“China, 1920. One Master, Four Wives…One Fate.“
Only 19, beautiful and educated Songlian (Gong Li) finds herself married off to a powerful lord and totally confined to the old man’s palatial complex. The competition between the other three wives is ruthless, as their master’s attention carries power, status and privilege. This unbridled paranoia and intrigue descends into startling and tragic results.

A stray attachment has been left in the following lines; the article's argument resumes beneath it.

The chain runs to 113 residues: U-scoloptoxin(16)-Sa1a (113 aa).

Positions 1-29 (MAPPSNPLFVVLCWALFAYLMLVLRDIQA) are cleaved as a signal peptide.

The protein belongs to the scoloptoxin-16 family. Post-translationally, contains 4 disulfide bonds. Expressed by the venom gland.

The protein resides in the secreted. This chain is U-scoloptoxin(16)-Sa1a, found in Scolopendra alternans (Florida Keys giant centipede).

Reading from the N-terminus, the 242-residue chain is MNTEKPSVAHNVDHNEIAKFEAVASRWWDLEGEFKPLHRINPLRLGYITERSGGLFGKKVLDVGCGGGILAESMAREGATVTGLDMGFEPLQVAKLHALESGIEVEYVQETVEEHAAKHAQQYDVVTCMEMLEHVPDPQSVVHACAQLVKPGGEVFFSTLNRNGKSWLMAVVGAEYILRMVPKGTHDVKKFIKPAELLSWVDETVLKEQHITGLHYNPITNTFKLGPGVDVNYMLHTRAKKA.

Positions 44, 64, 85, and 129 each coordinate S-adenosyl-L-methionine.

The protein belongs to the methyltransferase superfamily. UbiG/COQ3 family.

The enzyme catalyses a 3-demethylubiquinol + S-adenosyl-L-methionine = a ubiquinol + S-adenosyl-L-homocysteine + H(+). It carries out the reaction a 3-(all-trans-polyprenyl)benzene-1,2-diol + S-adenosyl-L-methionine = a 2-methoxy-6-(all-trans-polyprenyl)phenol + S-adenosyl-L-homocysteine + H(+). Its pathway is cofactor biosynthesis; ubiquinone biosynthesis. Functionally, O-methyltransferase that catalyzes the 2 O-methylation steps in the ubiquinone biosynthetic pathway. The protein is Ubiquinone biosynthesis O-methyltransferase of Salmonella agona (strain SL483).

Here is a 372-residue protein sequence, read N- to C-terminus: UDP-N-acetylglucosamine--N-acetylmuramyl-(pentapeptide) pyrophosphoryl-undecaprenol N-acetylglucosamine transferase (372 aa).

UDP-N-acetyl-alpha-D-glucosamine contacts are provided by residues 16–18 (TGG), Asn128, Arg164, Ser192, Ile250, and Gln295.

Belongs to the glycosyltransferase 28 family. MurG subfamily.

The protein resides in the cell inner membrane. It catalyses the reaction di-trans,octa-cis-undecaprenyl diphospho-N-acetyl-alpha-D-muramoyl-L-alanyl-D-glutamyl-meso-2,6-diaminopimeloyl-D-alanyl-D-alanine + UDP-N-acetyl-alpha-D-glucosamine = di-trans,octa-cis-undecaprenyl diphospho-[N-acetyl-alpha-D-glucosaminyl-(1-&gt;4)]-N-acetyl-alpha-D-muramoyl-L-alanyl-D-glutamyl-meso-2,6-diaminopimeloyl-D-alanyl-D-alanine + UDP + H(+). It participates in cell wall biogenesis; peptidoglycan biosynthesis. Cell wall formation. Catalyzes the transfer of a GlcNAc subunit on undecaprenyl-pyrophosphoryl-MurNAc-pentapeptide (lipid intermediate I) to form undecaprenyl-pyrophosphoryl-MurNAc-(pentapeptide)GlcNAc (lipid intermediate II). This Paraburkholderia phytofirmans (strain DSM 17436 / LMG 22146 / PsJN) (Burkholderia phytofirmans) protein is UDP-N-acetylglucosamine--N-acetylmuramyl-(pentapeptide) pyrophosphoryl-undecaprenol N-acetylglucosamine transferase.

Raise The Red Lantern is a seductive yet disturbing parable about the exercise of control. A film of voluptuous physical beauty and angry passions it captures the scent of sex, jealousy and tragedy within the bounded world of a powerful family during China’s 1920’s. Zhang Yimou builds the atmosphere slowly – deftly contrasting the apparatus of control over the physical, mental, sexual and emotional lives of women in a hierarchical Chinese society, against the rhythms of the natural world surrounding them. Like few films ever in cinema history, the sublime use of the colours and textures become almost like characters themselves in the way they contribute to the emotion of this haunting tale. Raise The Red Lantern is masterpiece is of subtle excellence. The subject of great political controversy in China upon its release, Raise The Red Lantern was viewed as a veiled allegory against the authoritarianism of late 20th-century China. No Chinese film had a more startling effect in the west in the 1990’s.